The resonant cavity established between the reflective elements 136 and 140 is preferably limited to the TEMoo mode of operation. This mode inherently has the lowest threshold and is established through the containment of the active medium and the restriction of the waist size of the beam for this particular resonator according to Gaussian optics. The controlled birefringence required in the dye laser gate 104 is provided by a quartz retardation plate 144 and the differential loss by a plate oriented essentially at the Brewster angle to the laser beam. Adjustments of the orientations of the Brewster angle plate permit a continuously variable differential loss between 0 and about 13%.
The threshold of a particular dye laser element has been found experimentally to be in the range of about 1 to 10 watts of peak input laser pump power when pumped by several lines in the green from a xenon laser emitting output pulses of approximately 200 nanoseconds duration. However, this could easily be reduced by refinement of the cavity parameters in the manner which is well known in the art.
The Rhodamine 6G dye laser emits within the range of approximately 5,800A to about 6,000A, thereby yielding an output beam 148 from the dye laser gate 104 upon which has been performed the desired logic function.
An analyzer stage 106 is incorporated in this experimental configuration to verify the existence of the logic functions attributable to the dye laser gate 104. A series of filters 150 is inserted in the beam 148 to remove completely any green excitation light remaining in the beam 148 from the xenon laser 108. A Glan-Thompson prism 152 is utilized to separate the two linearly polarized components of the beam 148. The separated components are shown as beams 154 and 156, are respectively detected by photodetectors 158 and 160, and are displayed on an oscilloscope 162. In this manner, regardless of the output of the dye laser gate 104 the signal is detected in the analyzer 106 thereby verifying the performance of the dye laser gate 104.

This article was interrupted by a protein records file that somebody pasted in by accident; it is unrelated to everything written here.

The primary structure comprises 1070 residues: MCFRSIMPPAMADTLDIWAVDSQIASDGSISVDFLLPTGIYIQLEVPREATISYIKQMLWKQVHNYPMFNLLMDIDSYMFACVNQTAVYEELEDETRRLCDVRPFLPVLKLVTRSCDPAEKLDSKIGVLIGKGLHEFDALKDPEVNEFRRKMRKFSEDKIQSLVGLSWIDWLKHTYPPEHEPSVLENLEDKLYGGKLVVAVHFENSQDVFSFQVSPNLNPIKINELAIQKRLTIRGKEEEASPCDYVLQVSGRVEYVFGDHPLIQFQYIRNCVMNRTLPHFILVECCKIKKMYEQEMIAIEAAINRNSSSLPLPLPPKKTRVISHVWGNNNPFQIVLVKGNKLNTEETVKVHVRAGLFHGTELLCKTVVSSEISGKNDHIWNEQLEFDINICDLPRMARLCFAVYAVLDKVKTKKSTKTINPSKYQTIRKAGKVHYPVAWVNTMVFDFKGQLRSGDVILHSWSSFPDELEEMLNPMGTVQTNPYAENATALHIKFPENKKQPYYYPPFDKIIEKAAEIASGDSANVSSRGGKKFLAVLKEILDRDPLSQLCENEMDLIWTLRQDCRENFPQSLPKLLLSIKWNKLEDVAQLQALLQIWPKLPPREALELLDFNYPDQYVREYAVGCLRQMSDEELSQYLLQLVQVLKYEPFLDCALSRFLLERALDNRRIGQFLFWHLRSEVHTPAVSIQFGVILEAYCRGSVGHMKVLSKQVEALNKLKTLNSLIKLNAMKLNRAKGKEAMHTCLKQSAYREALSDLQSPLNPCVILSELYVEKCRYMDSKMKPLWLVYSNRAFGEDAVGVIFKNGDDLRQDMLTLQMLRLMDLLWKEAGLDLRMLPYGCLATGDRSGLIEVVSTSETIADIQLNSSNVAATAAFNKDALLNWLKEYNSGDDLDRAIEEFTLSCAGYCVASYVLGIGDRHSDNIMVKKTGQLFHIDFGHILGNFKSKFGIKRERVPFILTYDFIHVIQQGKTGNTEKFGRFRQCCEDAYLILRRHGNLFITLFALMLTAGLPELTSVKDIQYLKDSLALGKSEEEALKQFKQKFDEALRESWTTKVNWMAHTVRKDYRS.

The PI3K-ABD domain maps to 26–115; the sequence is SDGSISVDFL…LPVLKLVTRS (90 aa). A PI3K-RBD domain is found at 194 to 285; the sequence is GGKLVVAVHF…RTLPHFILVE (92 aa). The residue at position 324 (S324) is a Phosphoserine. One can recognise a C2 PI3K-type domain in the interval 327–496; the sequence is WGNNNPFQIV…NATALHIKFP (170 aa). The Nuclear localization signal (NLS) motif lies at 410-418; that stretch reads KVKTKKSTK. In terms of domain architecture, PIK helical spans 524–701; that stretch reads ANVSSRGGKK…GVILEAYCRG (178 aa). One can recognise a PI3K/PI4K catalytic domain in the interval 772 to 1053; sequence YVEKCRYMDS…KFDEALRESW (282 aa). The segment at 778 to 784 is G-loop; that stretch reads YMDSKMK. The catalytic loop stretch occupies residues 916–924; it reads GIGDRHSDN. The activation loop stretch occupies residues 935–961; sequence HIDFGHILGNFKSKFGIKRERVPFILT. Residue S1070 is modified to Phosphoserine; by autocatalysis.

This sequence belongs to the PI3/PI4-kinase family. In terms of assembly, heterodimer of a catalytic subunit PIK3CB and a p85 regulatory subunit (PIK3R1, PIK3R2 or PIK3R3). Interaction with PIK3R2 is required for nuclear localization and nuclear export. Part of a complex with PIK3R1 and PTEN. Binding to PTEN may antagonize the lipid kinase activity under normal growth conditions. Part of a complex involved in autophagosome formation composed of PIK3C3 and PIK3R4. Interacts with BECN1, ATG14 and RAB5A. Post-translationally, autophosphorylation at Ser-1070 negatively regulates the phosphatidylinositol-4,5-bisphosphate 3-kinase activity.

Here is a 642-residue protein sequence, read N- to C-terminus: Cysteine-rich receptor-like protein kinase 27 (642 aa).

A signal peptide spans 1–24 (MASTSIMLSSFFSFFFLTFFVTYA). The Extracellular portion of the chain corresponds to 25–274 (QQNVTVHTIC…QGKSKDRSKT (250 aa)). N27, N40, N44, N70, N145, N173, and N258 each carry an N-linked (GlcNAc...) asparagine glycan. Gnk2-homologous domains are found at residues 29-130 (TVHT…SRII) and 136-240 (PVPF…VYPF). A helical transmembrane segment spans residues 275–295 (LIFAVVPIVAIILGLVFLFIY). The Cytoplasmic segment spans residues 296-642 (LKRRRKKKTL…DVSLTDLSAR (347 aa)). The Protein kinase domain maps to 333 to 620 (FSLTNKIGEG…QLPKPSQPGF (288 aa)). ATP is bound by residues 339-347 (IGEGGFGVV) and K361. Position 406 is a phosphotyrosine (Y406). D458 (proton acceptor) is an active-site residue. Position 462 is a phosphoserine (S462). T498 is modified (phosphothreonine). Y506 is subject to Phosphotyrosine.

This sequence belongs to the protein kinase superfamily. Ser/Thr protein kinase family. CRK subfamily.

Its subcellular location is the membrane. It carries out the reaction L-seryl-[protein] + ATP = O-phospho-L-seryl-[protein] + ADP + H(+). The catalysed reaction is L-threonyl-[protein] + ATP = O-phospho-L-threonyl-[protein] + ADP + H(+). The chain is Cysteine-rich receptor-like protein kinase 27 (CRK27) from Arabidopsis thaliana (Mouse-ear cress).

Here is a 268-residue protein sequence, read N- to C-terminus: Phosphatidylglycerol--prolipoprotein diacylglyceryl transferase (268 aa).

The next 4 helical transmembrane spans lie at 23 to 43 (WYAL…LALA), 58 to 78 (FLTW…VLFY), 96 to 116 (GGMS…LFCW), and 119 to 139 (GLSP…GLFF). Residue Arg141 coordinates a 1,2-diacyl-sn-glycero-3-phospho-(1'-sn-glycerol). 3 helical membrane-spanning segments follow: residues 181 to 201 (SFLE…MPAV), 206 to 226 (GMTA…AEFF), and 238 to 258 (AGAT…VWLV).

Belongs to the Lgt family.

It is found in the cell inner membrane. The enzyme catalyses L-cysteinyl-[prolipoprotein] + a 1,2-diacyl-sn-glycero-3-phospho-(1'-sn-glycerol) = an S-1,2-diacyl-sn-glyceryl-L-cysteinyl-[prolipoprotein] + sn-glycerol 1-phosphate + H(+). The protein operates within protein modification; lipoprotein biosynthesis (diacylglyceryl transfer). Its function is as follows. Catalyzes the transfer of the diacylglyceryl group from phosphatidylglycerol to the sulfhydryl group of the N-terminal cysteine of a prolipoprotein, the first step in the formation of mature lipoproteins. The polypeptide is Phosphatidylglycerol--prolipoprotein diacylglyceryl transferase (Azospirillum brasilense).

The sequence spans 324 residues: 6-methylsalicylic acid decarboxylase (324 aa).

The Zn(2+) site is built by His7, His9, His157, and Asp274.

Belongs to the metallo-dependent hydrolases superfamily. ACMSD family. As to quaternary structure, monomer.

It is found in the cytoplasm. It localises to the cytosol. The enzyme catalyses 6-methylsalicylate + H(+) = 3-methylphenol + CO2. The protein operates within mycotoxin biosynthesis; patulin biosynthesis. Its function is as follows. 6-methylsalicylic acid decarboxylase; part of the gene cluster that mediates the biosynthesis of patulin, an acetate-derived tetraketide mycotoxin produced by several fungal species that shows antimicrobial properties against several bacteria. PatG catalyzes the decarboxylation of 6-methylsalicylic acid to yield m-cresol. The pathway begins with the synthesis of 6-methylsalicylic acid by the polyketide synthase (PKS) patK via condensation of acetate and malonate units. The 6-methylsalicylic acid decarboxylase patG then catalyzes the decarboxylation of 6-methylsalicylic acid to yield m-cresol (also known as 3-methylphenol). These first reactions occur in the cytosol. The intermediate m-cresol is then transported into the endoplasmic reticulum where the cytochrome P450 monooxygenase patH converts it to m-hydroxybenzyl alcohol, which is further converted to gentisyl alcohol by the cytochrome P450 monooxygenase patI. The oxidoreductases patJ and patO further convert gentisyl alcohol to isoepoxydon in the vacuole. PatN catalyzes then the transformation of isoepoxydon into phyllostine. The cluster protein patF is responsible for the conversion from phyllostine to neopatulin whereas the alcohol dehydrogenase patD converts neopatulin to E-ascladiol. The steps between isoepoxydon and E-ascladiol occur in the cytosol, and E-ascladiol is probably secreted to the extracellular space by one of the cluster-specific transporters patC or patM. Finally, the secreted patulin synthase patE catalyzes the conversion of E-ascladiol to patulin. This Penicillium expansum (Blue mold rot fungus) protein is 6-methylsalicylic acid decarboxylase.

FIG. 3 illustrates an exemplary optical logic circuit 200 which performs the function of an EXCLUSIVE OR gate. The circuit 200 is formed with a plurality of optical logic devices 10 arranged to form AND and OR gates as shown in FIG. 3 and described hereinabove. Each of the inputs, A and B or 202 and 204 respectively are split into two identical pulses with a pair of beam splitters at 206 and 208. One of each pair of split input pulses is passed through a NOT gate 210 or 212 which is in the form of a half-wave birefringent plate which causes a 90° rotation of the direction of polarization. The pulse from one input which has passed through a NOT gate is then combined with the unaltered split pulse from the other input and the combinations are applied to a pair of optical logic AND gates 214 and 216. The outputs 218 and 220 from the AND gates 214 and 216, respectively, are then combined at an optical logic OR gate 222 to provide an optical EXCLUSIVE OR function at an output 224. The truth table for the logic circuit 200 is: